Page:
Despite objections to the contrary from those beholden to fossil fuels, the financial benefit and ethical motivation behind the divestment of fossil fuel investments is not likely to slow any time soon — if ever.
A Global Initiative
The fossil fuel divestment movement has exploded in popularity over the last several years, thanks in parts to the massive efforts of groups like 350.org, the group behind Fossil Free, the organizers of Global Divestment Day. In addition, the sweeping divestment movement is particularly attractive to tertiary education institutions around the world, and each month closes with more universities and colleges around the world announcing their divestment from fossil fuel investments.
Beyond the education world, a number of cities are making independent announcements of their own intention to divest from fossil fuels — the most recent being the city of Oslo, capital of Norway, which announced at the beginning of March that it would divest $7 million worth of coal investments from its pension fund. Oslo joins more than 40 cities around the world to have made similar divestment announcements, and two counties — San Francisco county in California, US, and Dane County in Wisconsin, US. In fact, Fossil Free has a regularly-updated page dedicated to listing the number of divestments, including religious institutions, foundations, and other institutions around the world.
Possibly one of the biggest announcements was Norway’s, made in December of 2014, to begin excluding companies from its sovereign wealth fund deemed harmful to the climate on a “case-by-case basis.” “We believe active ownership and engagement are appropriate primary tools for the [fund] to use to address climate-related issues,” the Ministry of Finance wrote in a press release. Fast forward to February, 2015, and the bank charged with managing the country’s sovereign wealth fund announced that it had divested 49 companies from its investments.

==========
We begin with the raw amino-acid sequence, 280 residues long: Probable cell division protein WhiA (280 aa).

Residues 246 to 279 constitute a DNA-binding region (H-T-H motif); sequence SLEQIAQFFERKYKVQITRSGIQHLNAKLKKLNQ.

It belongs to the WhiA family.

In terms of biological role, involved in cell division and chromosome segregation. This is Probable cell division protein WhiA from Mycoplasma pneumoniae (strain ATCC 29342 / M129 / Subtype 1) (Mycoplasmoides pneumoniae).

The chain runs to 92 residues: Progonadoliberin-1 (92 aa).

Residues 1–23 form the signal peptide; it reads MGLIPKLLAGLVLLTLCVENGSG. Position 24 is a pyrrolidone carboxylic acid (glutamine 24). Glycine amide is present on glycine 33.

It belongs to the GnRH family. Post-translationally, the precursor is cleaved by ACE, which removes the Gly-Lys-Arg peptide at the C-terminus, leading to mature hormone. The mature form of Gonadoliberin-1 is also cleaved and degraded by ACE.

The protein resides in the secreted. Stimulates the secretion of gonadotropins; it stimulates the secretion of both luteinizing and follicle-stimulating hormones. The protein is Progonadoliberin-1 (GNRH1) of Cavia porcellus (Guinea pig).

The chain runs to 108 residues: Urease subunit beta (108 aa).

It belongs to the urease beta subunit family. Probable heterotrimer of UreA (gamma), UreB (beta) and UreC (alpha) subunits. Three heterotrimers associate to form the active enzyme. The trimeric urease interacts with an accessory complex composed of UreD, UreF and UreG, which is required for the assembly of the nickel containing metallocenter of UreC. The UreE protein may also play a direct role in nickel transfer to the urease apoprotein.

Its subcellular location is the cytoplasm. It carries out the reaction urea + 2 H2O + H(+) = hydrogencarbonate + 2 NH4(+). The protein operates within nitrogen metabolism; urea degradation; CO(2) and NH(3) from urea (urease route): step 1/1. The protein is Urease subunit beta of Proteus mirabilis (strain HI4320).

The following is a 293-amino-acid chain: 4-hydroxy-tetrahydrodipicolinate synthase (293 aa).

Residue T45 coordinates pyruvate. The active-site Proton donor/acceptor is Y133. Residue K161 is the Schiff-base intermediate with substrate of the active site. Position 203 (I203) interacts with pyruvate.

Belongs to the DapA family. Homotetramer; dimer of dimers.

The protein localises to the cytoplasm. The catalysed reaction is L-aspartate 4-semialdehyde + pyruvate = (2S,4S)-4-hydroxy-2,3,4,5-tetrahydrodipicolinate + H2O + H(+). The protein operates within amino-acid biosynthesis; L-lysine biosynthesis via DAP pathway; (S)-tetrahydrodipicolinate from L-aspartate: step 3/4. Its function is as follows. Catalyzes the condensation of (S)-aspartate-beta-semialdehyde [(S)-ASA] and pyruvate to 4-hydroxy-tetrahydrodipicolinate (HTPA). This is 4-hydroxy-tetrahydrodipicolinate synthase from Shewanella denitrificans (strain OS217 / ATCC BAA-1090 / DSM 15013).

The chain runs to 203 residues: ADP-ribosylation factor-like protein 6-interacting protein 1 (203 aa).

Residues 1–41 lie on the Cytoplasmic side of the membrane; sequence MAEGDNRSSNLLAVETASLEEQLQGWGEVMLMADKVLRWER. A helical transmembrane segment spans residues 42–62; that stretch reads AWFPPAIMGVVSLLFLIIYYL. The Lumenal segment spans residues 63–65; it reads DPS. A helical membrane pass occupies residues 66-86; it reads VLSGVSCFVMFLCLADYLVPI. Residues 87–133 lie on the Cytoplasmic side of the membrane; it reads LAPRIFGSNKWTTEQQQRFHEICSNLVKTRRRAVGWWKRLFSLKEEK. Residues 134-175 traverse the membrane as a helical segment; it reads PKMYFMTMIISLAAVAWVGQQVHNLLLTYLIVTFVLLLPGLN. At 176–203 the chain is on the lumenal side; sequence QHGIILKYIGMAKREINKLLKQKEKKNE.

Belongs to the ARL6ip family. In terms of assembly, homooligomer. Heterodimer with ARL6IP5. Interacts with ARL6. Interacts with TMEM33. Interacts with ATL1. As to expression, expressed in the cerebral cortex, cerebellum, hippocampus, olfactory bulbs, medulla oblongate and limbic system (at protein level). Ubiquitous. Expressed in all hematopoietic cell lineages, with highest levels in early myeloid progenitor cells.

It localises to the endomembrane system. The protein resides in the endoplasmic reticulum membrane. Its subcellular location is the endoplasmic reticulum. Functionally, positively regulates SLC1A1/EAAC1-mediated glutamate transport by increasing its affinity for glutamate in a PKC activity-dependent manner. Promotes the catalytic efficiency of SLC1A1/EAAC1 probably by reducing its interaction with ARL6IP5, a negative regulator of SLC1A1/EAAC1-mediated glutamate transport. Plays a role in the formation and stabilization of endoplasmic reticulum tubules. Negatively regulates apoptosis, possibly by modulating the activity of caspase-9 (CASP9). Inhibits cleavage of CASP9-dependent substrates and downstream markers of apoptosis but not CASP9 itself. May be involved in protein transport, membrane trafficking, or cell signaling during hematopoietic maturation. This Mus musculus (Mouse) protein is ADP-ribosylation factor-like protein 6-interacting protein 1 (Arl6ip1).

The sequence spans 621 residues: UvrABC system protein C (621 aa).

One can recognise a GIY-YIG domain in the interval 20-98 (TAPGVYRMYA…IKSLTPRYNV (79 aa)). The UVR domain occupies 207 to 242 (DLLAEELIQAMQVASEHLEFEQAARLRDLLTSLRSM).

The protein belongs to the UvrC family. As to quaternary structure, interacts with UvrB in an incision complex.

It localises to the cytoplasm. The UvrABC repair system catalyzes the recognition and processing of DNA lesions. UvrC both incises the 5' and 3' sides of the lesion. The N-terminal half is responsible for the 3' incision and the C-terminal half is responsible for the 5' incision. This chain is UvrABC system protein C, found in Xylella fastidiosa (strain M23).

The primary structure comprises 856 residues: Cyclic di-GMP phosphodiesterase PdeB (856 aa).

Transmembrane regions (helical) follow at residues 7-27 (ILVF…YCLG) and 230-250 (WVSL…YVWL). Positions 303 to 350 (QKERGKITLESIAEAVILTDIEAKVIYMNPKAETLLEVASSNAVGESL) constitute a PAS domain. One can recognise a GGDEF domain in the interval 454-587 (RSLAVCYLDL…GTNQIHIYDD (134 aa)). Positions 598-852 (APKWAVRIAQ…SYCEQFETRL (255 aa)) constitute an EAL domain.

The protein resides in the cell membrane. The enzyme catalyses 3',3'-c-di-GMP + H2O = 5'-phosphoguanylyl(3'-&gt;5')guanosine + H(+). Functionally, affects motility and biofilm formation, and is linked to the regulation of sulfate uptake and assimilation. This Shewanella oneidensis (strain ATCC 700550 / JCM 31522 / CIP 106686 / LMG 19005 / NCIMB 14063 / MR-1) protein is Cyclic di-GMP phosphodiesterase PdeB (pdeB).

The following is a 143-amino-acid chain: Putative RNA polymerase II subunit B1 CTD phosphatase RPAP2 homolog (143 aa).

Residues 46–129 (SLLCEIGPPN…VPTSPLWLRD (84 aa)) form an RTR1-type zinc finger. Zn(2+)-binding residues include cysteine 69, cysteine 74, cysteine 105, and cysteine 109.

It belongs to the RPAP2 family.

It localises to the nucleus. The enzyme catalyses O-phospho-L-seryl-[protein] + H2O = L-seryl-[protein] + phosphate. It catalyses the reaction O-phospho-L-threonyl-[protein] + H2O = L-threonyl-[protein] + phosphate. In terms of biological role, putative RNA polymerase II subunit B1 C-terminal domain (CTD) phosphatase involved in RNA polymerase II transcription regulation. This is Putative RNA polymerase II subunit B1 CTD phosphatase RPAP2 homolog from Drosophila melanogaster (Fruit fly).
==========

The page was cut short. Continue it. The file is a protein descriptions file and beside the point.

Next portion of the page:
In total (PDF), for 2014, 181 institutions or local governments and 656 individuals divested, representing over $50 billion.
Backed by the UN
Beyond individual announcements, the case for fossil fuel divestment has received praise worldwide — most recently from the UN Framework Convention on Climate Change (UNFCCC). Speaking to the Guardian earlier this month, Nick Nuttall, spokesman for the UNFCCC, said that the UN is supporting the current global divestment campaign:
“We support divestment as it sends a signal to companies, especially coal companies, that the age of ‘burn what you like, when you like’ cannot continue,” said Nuttall.
“Everything we do is based on science and the science is pretty clear that we need a world with a lot less fossil fuels,” Nuttall continued. “We have lent our own moral authority as the UN to those groups or organisations who are divesting. We are saying ‘we support your aims and ambitions because they are fairly and squarely our ambition,’ which is to get a good deal in Paris.”
And Opposed by the Fossil Fuel Industry
Nevertheless, the fossil fuel energy industry has retaliated to the UNFCCC’s decision to back fossil fuel divestment, with the Guardian writing that “the World Coal Association has criticised the UNFCCC’s decision to back divestment, saying it threatened investment in cleaner coal technologies.”